Archives

Virginia ‘Rabbit Proof’ Native Plants

Precious pink wiggly nose, slender silken ears, a fuzzy snowball of a tail  — all wrapped up in a cuddly but voracious plant-chomping package. Ahhh, our Eastern cottontail rabbits (Sylvilagus floridanus) are undeniably adorable but they can be destructive in gardens, continually reducing a plant of its foliage until it (the plant) runs out of energy and expires.

An Eastern cottontail nibbles grasses. Photo by Matthew Hunt/flickr/cc.

There aren’t any cottontails foraging in our garden currently — perhaps because we have a fox, a few hawks and a high number of domestic dogs and free-roaming cats in our neighborhood. Rabbits are certainly fair game to all sorts of predators. The Virginia Department of Game and Inland Fisheries writes, “Cottontails have been referred to as the “protein pill” of the animal kingdom. They are perhaps the most heavily preyed upon game species in Virginia. In most years, 80% or more of adult cottontails are killed.”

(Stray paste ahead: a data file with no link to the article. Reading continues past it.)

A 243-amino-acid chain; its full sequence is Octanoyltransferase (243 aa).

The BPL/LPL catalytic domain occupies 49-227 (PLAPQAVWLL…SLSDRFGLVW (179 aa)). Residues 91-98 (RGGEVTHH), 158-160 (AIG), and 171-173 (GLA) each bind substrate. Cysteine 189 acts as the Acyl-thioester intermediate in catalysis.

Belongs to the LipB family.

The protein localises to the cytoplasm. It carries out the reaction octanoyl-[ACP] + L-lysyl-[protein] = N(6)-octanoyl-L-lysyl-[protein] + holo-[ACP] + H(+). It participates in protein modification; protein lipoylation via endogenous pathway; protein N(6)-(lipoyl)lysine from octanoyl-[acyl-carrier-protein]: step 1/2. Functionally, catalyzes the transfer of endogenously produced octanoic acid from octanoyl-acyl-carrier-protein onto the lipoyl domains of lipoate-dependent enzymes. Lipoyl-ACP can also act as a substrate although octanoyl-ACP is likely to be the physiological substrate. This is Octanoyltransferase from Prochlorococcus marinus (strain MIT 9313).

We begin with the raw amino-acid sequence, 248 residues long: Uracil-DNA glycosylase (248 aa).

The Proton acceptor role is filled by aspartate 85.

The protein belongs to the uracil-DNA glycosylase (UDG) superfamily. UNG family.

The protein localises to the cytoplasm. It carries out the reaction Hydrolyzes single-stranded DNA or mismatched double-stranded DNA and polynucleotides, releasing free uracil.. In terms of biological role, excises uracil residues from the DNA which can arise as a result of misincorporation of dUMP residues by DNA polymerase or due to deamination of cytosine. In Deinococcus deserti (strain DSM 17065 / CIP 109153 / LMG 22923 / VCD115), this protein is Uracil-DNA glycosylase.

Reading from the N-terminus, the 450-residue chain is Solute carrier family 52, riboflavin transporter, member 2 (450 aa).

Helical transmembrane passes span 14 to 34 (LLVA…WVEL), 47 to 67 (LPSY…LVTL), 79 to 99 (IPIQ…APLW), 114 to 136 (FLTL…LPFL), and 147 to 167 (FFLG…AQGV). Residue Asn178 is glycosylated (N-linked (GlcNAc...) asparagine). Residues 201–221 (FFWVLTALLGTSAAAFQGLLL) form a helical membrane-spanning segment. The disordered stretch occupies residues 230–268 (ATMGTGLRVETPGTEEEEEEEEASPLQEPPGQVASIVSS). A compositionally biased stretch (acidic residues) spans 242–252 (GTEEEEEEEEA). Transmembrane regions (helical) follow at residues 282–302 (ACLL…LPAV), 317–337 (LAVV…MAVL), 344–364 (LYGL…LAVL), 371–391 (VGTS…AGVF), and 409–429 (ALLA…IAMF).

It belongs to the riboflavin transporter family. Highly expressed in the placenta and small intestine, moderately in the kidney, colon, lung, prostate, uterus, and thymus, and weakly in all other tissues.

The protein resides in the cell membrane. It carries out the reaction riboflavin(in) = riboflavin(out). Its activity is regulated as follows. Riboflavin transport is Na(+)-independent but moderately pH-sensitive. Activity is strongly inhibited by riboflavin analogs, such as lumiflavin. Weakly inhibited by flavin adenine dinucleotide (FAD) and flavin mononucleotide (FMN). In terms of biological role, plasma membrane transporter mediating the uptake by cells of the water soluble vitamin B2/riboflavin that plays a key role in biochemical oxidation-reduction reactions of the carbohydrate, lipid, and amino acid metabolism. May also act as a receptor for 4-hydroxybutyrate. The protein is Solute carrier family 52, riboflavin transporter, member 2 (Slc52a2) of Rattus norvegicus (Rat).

I have seen the damage a few marauding cottontails can do so at the request of a client, who reluctantly surrendered his garden to the bunnies, I did some hopping around on the web and found that there’s very little information out there on native plants that rabbits find unpalatable. Our deer receive all the attention.

I then turned to the people who I could count on to garden with native plants: the Virginia Master Naturalists, Arlington Regional Chapter (or ARMN, my alma mater). “What non-woody plants do your bunnies ignore?” I asked. Their comments and observations were crossed referenced with the information I found online and the following document was generated. A checkmark indicates if the rabbit-rejecting plant info was found through the web, ARMN, or both.

Continue reading